While AoIR studies participatory culture, Internet researchers themselves should participate in open-access publishing. Walk the talk in our scholarship.
Jenkins: you make the content, companies keep the wealth.
This is true of private academic journals, too. There’s no reason why this should be anymore.
10-15% of academics make their work publicly available, yet we all agree to serve the community and public sphere don’t we?
It’s not that technology is in the way; no system would make it easy enough for us to participate without a culture of participation.
Three impacts of open access:
- scholarship – increase readership/citations
- professional – would help us do the work we need to do if information that we need to know was more readily available
- personal – academic freedom
“Sharing is caring.” Jenkins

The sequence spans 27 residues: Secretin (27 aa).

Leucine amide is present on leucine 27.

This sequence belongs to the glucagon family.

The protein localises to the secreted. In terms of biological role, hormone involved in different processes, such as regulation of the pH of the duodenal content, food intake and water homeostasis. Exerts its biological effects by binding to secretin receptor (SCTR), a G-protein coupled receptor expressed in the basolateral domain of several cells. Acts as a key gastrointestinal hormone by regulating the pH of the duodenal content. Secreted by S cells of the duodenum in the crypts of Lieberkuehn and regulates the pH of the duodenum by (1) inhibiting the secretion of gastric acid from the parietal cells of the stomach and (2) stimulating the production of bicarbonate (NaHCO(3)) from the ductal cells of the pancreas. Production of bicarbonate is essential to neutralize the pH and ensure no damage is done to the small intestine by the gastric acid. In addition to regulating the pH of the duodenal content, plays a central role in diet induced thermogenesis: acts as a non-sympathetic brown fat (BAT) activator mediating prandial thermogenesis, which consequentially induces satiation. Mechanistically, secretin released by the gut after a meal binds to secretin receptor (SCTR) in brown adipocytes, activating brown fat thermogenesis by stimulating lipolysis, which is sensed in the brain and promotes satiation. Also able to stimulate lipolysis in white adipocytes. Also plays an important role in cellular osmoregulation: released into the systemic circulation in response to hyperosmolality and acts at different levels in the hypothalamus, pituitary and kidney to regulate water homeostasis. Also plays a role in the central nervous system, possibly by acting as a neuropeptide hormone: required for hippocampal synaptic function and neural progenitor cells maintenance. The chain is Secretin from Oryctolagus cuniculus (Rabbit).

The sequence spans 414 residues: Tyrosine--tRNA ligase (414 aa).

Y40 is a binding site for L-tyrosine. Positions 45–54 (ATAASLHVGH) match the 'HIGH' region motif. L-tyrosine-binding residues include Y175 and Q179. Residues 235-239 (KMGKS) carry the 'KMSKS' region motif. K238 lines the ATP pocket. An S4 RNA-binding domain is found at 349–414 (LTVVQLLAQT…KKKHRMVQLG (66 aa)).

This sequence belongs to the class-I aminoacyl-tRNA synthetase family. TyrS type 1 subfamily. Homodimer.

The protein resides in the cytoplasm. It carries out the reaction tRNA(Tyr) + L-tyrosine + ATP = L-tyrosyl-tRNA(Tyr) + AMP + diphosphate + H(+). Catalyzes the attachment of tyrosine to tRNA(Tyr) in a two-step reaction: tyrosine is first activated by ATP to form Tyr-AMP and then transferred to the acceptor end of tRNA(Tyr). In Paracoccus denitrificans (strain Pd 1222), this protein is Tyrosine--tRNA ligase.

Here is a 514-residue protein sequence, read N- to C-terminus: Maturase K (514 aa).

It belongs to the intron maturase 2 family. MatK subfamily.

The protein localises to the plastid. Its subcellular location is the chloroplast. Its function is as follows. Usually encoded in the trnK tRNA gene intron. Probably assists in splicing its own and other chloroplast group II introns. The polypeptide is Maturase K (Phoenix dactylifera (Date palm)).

Public Knowledge Project (PKP) is one such open-access system.
Also, any scholar who critisized the validity of Wikipedia is ironic since scholars are best equipped to make Wikipedia more trustworthy.
And pre-prints and post-prints of articles are usually okay to post online. Most scholars just don’t know.
In short, academics should do a better job of making their research available to other scholars and the general public. We have an obligation to do so, and it is hypocritical of Internet researchers not to do so since we study participatory culture.